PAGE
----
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Teacher who never stopped learning in Calcutta

Ranesh Chandra Roy Chaudhuri, 85, received The Dr Mrs NB O’ Brien Memorial Lifetime Achievement Award for a Teacher

By Jayanta Basu and Jhinuk Mazumdar in Calcutta

  • Published 12.09.19, 2:25 AM
  • Updated 12.09.19, 2:25 AM
Ranesh Chandra Roy Chaudhuri receives the lifetime achievement award from (right) Denise O’ Brien, great granddaughter-in-law of NB O’ Brien
Ranesh Chandra Roy Chaudhuri receives the lifetime achievement award from (right) Denise O’ Brien, great granddaughter-in-law of NB O’ Brien Picture by Gautam Bose

A teacher who prepared himself for class till the last day of his 30-year career and never hesitated to admit to students if he did not know the answer to a question has been flooded with messages from his students on his smartphone since Saturday.

Ranesh Chandra Roy Chaudhuri, 85, received The Dr Mrs NB O’ Brien Memorial Lifetime Achievement Award for a Teacher at The Telegraph School Awards for Excellence 2019, presented by IIHM and powered by Sister Nivedita University, and was escorted on stage by his students.

From Afghanistan to England, the congratulatory messages have been pouring in from far and wide. “Some of my students attended the awards ceremony but many others could not because of professional commitments and they have been calling me up or sending me messages and circulating photographs of me receiving the award,” said the former teacher of Mitra Institution, Bhowanipore.

Roy Chaudhuri believes a teacher’s job is not to teach but to “help the student to learn”.

“I have only helped them in their journey towards their goals. Even now, almost 25 years after my retirement, students remember me and some of them, with grey hair themselves, come to meet me and spend time with me. That is my asset,” said Roy Chaudhuri, who stays in Netaji Nagar.

Roy Chaudhuri borrowed much of his teaching methodology from Rabindranath Tagore, to whom he was introduced by his father, also a teacher of Mitra Institution. “My father used to read out Tagore’s advanced literary pieces to me and my sister when I was hardly 10. I only understood parts of it and wondered why he was reading such tough things to me,” said the former student of Mitra Institution.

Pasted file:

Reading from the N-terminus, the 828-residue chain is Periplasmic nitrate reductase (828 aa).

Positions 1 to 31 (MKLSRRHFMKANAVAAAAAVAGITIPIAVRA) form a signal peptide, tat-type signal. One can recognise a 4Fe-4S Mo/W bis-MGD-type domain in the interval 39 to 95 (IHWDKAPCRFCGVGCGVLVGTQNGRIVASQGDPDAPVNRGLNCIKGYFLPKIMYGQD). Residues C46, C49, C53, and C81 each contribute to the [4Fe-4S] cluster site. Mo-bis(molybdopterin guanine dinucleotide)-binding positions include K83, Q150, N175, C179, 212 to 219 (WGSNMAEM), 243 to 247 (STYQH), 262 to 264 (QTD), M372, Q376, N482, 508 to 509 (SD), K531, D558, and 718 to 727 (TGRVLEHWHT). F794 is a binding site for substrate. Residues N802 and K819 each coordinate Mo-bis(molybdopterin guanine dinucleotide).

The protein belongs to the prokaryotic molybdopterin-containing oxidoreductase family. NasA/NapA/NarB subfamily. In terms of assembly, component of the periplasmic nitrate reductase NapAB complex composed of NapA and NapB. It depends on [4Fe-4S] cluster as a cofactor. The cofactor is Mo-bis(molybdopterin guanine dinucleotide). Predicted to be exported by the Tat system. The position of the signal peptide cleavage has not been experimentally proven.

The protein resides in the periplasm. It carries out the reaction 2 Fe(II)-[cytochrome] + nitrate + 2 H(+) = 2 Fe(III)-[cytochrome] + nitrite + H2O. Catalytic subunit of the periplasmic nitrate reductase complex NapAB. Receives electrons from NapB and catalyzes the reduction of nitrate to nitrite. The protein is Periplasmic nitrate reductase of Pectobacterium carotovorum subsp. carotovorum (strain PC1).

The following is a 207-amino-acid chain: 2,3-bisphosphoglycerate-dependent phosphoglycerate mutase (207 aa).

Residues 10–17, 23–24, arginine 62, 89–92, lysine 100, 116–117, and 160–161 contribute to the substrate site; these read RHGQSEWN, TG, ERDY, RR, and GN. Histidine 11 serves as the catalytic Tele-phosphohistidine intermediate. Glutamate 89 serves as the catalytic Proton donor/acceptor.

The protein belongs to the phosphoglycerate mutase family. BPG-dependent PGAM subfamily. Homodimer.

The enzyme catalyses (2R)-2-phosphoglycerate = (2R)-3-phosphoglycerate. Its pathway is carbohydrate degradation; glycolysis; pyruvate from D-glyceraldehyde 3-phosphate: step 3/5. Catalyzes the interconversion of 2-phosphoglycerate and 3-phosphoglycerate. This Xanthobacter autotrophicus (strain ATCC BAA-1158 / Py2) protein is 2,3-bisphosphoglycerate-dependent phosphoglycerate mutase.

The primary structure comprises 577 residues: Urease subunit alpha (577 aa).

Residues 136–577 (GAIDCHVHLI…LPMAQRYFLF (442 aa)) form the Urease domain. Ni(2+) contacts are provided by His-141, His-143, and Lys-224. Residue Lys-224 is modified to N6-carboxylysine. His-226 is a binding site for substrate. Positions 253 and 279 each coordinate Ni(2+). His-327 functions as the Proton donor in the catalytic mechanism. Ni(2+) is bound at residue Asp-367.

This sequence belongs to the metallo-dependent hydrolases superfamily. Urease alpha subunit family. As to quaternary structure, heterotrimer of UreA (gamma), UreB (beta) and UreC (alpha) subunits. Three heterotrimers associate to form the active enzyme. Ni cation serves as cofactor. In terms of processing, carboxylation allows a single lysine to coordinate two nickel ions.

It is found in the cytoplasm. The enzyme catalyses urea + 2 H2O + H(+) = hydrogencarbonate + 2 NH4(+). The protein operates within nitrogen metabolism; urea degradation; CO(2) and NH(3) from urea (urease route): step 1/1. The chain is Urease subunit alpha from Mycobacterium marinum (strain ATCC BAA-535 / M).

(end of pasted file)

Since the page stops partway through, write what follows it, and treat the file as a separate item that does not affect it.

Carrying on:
After he joined his alma mater as a teacher in 1965, Roy Chaudhuri started reading Tagore’s writings about teaching. “The idea is to give young minds as much as possible; they will grasp whatever they can, and the urge to know the rest will push them to learn more,” he said.

Not only did he push his students to know more but he pushed himself as well. “If I had to make myself worthy of teaching I had to keep learning. If I didn’t know something my students asked me, I would say as much but find it out and share the answer with them later,” said the Asutosh College student.

A Bengali teacher who also taught Sanskrit and English, Roy Chaudhuri was as feared as he was revered. But he was always there for students when they needed him.

“I used to ask academically weak students to open their books and find the answers themselves; which kept them engaged and interested,” said Roy Chaudhuri, who used drawings to teach grammar to make a lasting impact on students’ minds.

A singer himself, Ranesh babu is the quintessential Bengali in his spotless white dhuti-panjabi and loves to sing Rabindrasangeet and classical music.

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